Author Topic: Mash PH is Very Low with BIAB - Numbers just don't make any sense  (Read 509 times)

Offline switzead

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I do full volume BIAB.  I start with RO water.  I have measured the TDS of the RO and it is typically less than 3PPM, so I am pretty sure it is truly RO water.  I use Bru'n Water spreadsheet and the new BeerSmith water tool to calculate my salt additions.  Both are usually close to each other.  I add the salts to the RO water before adding the grains bring it to mash temp and wait 20 minutes before pulling a sample to measure.  I let the sample cool to room temp and measure with my digital meter and the cheap strips.  Both measurements are similar between 4.6 and 4.8 pH.  I have also read that lower pH typically increases the OG and FG, but my OG is usually spot on but my FG is always way below the predicted.  That could be caused by other factors.  But I just don't know why my pH is so low in the mash.  Below are the last 3 brews I have done.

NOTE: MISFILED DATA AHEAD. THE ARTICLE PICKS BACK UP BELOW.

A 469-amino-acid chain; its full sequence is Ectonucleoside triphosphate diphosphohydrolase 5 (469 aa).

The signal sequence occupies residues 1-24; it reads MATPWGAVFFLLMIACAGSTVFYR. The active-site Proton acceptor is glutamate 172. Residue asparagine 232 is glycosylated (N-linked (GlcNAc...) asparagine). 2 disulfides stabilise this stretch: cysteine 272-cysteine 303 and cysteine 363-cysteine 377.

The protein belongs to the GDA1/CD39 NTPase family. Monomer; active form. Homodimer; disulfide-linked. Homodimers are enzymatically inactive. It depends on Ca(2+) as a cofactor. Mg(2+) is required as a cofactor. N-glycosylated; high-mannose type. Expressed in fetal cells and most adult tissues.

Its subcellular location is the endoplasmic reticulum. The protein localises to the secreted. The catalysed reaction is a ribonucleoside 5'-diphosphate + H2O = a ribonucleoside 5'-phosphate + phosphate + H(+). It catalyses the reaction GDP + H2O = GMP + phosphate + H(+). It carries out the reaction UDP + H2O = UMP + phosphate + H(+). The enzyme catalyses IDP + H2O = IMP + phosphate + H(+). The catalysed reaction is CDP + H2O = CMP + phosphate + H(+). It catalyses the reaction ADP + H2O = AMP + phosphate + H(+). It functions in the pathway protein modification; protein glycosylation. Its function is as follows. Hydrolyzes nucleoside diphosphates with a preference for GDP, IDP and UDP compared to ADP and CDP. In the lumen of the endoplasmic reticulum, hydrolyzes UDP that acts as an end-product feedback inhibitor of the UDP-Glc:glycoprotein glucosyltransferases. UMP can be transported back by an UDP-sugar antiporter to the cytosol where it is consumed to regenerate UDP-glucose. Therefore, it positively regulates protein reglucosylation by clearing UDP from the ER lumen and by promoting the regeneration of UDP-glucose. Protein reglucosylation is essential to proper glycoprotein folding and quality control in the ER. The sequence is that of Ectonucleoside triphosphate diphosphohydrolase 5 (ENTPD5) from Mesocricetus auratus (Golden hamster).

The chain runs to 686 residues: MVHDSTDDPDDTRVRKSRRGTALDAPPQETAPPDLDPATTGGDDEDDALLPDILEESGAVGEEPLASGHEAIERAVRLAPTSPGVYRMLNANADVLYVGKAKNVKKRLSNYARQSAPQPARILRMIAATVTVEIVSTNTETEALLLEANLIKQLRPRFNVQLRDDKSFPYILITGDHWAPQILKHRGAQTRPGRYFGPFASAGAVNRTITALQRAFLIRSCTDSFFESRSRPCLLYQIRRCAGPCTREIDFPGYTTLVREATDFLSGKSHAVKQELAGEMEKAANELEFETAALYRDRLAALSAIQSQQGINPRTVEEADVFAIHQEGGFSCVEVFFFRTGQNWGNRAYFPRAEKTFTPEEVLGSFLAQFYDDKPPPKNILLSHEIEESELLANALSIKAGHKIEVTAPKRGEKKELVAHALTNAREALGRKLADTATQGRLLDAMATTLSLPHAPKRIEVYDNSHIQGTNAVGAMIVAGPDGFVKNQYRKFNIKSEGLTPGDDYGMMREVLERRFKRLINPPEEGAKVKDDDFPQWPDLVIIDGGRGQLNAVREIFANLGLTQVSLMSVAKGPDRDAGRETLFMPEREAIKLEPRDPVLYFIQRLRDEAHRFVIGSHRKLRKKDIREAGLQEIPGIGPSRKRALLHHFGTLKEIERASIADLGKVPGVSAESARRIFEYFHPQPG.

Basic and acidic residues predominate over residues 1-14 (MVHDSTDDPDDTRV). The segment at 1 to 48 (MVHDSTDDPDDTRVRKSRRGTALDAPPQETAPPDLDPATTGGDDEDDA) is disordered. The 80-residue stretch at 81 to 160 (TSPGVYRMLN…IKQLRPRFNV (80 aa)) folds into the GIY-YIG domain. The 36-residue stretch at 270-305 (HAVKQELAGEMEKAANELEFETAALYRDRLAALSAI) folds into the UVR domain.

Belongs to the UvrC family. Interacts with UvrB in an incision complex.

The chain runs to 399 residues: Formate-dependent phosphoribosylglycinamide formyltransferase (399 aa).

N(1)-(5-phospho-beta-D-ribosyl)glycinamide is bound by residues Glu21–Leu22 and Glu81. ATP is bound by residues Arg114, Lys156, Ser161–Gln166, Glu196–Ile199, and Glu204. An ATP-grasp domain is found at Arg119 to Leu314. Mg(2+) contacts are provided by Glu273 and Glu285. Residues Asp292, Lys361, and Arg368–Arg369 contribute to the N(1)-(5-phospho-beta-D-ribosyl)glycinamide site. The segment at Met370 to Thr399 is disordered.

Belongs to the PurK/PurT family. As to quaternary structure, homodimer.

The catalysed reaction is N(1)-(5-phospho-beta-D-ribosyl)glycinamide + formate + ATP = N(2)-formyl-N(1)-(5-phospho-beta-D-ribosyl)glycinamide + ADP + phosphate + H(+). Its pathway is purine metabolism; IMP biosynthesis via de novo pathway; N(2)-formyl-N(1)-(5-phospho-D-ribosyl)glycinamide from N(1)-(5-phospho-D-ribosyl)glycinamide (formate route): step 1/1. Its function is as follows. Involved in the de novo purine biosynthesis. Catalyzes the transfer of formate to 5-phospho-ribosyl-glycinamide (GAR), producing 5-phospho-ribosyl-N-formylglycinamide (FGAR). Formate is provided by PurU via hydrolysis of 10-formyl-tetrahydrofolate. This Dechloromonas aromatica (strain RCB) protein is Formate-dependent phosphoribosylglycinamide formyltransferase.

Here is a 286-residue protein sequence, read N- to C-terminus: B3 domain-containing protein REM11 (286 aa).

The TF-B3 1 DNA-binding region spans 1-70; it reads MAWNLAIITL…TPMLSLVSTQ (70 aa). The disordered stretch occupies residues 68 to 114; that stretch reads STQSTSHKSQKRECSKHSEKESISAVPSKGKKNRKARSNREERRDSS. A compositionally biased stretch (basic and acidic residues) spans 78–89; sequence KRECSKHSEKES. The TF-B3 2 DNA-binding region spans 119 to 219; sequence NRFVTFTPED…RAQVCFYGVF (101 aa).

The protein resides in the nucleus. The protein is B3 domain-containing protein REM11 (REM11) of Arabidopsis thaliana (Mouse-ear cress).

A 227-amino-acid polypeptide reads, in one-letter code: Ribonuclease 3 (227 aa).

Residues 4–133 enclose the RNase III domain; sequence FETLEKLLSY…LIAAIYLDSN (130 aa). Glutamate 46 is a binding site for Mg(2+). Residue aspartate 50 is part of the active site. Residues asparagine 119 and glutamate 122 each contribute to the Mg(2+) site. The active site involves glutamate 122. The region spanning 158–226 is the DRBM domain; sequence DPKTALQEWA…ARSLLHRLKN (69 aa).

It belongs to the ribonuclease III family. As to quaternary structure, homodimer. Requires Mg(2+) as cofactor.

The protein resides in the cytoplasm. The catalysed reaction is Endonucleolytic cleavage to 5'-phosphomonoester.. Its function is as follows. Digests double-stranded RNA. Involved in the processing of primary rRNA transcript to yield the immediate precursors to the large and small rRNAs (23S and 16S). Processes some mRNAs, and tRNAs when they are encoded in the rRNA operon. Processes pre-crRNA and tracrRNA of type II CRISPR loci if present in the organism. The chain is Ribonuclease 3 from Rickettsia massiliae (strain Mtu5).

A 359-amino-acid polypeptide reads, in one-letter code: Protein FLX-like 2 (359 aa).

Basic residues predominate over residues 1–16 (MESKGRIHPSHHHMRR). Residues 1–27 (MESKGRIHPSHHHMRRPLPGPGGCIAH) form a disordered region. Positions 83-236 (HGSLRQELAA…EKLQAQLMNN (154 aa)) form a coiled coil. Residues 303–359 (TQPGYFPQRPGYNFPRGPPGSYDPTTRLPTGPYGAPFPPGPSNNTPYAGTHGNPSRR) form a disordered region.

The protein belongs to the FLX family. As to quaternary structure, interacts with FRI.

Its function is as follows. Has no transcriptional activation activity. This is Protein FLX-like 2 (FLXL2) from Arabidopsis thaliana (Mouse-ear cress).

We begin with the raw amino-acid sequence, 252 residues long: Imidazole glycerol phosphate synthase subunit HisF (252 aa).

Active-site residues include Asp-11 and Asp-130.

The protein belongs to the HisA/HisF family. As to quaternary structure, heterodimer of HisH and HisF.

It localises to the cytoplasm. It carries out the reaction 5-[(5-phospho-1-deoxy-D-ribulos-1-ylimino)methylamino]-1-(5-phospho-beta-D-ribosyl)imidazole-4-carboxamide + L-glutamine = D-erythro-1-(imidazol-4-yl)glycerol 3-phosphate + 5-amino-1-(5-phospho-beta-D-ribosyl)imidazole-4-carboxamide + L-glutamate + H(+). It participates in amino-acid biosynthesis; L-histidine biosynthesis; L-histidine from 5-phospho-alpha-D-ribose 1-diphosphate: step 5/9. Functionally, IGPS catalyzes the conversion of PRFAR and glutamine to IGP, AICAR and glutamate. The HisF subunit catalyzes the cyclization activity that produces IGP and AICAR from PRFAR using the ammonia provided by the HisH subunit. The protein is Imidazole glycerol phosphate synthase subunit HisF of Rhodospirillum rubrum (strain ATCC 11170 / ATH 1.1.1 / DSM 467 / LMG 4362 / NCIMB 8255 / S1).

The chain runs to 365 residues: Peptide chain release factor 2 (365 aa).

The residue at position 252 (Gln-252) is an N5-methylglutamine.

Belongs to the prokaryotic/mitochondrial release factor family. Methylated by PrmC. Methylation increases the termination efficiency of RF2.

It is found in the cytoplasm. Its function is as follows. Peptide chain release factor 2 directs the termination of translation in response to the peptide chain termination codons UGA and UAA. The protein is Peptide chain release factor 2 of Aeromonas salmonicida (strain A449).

8.83 gallons of RO
2.6g Gypsum, 3.9g CaCl, 2.6g Epsom
7lbs 2 Row, 1lb white wheat, 0.5lb dextrin malt, 0.5lb acid malt
Predicted ph 5.4, measured ph 4.6

9.07 gallons of RO
2.4g Gypsum, 4.2g CaCl, 3.1g Epsom
6lbs 2 Row, 5.3lbs wheat malt, 0.5lbs Carapils, 0.5lbs Munich Malt
Predicted ph 5.6, measured ph 5.1

9.16 gallons of RO
2.5g Gypsum, 4.7g CaCl, 1.4g Epsom, 0.8g Baking Soda
6.8lbs Munich Malt, 5lbs 2 Row, 1.8lbs Vienna
Predicted ph 5.4, measured ph 4.8

Offline Oginme

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Re: Mash PH is Very Low with BIAB - Numbers just don't make any sense
« Reply #1 on: October 09, 2018, 11:02:08 AM »
Your findings is not too dissimilar to mine.  I am averaging about 0.3 to 0.4 pH units lower than the predicted.  Some of this I am pretty sure comes from the Rahr 2-row that is my base malt for most American styles.  I do not see the same degree of error with Crisp Maris Otter or Weyermann Floor Malted Pilsner which comprise my other two base malts.  With the latter two malts, I am only off by about 0.2 pH units.

I tackle this by shifting my target pH to around 5.6 to 5.8 depending upon the base malts I am using.  Baking soda addition helps with raising the pH slightly so that I hit my actual target of 5.4 to 5.6. 

I would also recommend checking the pH at the end of the mash as well.  IME, the pH continues to change throughout the mash as the starches are converted to sugars.

Recycle your grains, feed them to a goat!